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Arbouretum / Pontiak - Kale

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Artist: Arbouretum / Pontiak

Album: Kale

Label: Thrill Jockey

Review date: Jul. 21, 2008

Two guitar-heavy bands of distinctly different lineage – Arbouretum along the axis of Neil Young and Palace Brothers, Pontiak more in the line of Kyuss and Dead Meadow – share this split. The fact that both bands cover John Cale songs provides some degree of unity, but not much. The two halves are completely separate experiences.

Arbouretum, one of last year's best surprises, starts the thing off, unfolding "Time Will Tell" with a slow, ruminative patience. Lyrics are soft, widely spaced, framed by (almost) audible thought as they trace out sparse images, a stormy natural landscape, a beautiful woman. Dave Heumann gives them both equal weight and power. The woman in the second verse – "her hair in coils her shoulder soft and bare / In her eyes, a firelight roars and dims" – is nearly as ominous as the clouds building in the first. Human beings are just as much a force of nature as trees and winds in Heumann's songs, and as the guitar escapes its bonds near the 3:30 mark, a prolonged solo brings that anarchic, wind-torn aesthetic to life. It starts with a winding, unspooling series of notes, bass and guitar wrapped in serpentine coils around each other. Then Heumann's guitar heads off into unknown territories, wailing and spinning in intractable circles, as if unwilling to fit into the strictures attached to song but unable to fully escape them. It's quite a long guitar solo, struggling on mightily over its six-minute duration to find some reconciliation between structure and pure emotional abandon. You keep expecting it to circle back to the initial musical idea, but it crashes to a halt without ever revisiting the verse or chorus.

This conflict between civilization and self-expression, orderly existence and the natural world, extends to Arbouretum's choice of Cale covers. They opt for "Buffalo Ballet," off the Paris 1919 album. The song is, on its surface, about the lost natural West, the encroachment of towns on its vast spaces. The most obvious difference between the original and the cover is that Cale accompanies himself on piano, whereas Heumann plays guitar. And yet, it seems like more than a casual choice of arrangements when you listen to the two versions together. Cale's piano is steady, full of rectitude, implying country churches and school assemblies, all the accoutrements of elementary civilization in the wild. You might read Cale’s version as a mournful celebration of all this frontier fortitude, the unlikely presence of an upright piano at the edge of civilization. Heumann's guitar backing is, by contrast, ghostly and elegiac, evoking empty main streets and the relics of erstwhile prosperity. It is not just the buffalos who are gone in this second version, but the men who hunted them and all they held dear. Everything seems to have gone wild again in their wake.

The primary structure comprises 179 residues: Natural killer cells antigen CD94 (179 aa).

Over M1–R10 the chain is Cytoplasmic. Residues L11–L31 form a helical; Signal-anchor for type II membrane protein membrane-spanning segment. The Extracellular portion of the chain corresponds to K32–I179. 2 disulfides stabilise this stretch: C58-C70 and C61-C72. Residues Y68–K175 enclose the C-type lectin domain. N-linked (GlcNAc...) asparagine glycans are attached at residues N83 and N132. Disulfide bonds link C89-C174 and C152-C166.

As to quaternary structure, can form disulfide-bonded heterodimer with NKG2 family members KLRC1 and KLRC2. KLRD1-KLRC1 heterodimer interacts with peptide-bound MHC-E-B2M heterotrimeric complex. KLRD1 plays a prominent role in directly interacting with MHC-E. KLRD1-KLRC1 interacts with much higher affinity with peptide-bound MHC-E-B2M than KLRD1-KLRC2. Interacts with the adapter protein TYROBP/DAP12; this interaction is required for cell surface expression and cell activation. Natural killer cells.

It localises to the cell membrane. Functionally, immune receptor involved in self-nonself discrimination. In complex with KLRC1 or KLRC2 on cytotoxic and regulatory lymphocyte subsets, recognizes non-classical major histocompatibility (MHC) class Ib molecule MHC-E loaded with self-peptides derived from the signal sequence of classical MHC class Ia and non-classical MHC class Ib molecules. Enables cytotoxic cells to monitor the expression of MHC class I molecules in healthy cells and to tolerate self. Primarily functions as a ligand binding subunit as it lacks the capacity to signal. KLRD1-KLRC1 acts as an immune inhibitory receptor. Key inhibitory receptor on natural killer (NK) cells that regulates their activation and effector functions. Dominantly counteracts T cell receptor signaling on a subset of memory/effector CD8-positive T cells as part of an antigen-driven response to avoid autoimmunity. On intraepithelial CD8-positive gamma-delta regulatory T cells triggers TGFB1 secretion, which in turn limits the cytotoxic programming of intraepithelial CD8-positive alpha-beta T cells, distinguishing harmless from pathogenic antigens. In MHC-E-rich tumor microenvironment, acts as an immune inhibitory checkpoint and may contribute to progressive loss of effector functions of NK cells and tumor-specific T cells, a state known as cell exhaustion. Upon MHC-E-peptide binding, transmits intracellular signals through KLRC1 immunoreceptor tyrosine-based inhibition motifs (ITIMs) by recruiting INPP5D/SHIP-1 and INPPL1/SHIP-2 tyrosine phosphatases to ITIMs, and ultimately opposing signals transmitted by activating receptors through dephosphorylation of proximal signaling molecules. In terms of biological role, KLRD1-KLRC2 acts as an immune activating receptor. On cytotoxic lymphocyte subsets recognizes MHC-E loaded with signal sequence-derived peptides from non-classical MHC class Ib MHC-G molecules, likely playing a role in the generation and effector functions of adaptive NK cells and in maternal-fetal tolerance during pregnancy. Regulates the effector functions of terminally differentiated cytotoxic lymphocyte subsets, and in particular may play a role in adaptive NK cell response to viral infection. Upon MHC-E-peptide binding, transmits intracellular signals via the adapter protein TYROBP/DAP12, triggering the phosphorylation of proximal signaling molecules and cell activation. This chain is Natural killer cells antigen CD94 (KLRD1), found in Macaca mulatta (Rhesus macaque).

Pontiak, out of Virginia, takes up the second half of the disc. Their "Dome Under the Sky,” begins in viscous, vaguely Sabbath-like bends and slides, churning out a repetitive, circling riff that turns darker and more distorted than anything on the Arbouretum side. This song, very much in line with the Sun On Sun debut which Thrill Jockey is re-releasing in September, crests in a massed, monolithic choruses, with everyone singing in unison, drums clattering and rampaging in the intervals. It is simpler than the Arbouretum material, but weighty and powerful. Two more John Cale covers provide some variety: "Endless Plain of Fortune" with its slow-mo slides and codeine-paced cymbals, and the odd, light-hearted "Mr. Wilson," Cale's tribute to the Beach Boys' founder. Both allow the band to stretch well beyond its desert rock, stoner-drone home territories, working from a lighter-toned palette.

This split disc is a fine introduction to two very different bands who share a love of guitars, slow tempos and John Cale … but, apparently, not much else. There's a bit of a chasm to jump when the last strains of Arbouretum's "The Flood" drift off, and the dark distorted opening of "Dome Under the Sky" begins, but if you get a running start you'll clear it easily.

By Jennifer Kelly

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